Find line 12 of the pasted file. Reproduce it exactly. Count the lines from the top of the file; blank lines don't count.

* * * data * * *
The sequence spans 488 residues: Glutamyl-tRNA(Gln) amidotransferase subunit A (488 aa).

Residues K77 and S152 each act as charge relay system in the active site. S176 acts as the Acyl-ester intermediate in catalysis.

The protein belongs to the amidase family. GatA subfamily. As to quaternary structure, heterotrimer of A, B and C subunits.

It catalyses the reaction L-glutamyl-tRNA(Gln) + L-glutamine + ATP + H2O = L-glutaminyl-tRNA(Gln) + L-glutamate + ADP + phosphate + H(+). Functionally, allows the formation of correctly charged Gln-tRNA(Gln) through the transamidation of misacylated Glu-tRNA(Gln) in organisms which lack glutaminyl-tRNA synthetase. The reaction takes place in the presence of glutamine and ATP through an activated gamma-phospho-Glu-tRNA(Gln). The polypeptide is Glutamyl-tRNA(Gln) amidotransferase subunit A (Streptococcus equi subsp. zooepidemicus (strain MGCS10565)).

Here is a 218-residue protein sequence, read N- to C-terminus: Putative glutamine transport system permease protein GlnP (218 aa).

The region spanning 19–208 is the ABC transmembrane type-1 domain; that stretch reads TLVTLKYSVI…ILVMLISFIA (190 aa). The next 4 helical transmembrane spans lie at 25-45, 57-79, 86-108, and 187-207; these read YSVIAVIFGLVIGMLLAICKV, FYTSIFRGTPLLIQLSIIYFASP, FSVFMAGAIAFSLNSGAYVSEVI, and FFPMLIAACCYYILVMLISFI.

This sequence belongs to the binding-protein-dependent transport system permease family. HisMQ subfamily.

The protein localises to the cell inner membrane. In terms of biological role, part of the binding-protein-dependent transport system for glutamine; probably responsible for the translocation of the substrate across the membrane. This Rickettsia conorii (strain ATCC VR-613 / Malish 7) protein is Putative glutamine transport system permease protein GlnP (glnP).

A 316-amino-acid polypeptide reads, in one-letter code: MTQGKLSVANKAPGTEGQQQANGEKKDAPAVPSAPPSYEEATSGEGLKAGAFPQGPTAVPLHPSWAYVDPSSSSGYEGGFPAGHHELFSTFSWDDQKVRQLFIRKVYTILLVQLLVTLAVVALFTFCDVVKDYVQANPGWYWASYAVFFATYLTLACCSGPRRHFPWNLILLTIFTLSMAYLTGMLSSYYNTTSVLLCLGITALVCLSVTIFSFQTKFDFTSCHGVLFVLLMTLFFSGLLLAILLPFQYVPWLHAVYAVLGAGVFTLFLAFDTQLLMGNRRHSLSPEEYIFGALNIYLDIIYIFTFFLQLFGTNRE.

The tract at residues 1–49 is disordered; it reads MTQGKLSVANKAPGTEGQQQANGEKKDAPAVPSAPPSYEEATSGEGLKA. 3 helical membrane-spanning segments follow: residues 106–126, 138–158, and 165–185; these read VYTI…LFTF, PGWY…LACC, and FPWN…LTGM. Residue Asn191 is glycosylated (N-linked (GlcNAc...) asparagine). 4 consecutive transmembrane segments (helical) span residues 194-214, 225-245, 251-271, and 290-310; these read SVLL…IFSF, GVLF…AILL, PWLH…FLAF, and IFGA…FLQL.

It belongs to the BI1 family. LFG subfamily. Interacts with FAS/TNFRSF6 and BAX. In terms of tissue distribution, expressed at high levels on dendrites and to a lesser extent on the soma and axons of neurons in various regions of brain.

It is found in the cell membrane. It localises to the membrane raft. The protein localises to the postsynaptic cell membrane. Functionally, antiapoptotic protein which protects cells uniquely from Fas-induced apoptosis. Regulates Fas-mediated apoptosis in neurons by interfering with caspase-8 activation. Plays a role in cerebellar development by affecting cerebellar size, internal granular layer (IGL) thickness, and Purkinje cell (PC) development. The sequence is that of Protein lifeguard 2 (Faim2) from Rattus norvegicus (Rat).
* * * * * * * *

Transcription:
It is found in the cell membrane. It localises to the membrane raft. The protein localises to the postsynaptic cell membrane. Functionally, antiapoptotic protein which protects cells uniquely from Fas-induced apoptosis. Regulates Fas-mediated apoptosis in neurons by interfering with caspase-8 activation. Plays a role in cerebellar development by affecting cerebellar size, internal granular layer (IGL) thickness, and Purkinje cell (PC) development. The sequence is that of Protein lifeguard 2 (Faim2) from Rattus norvegicus (Rat).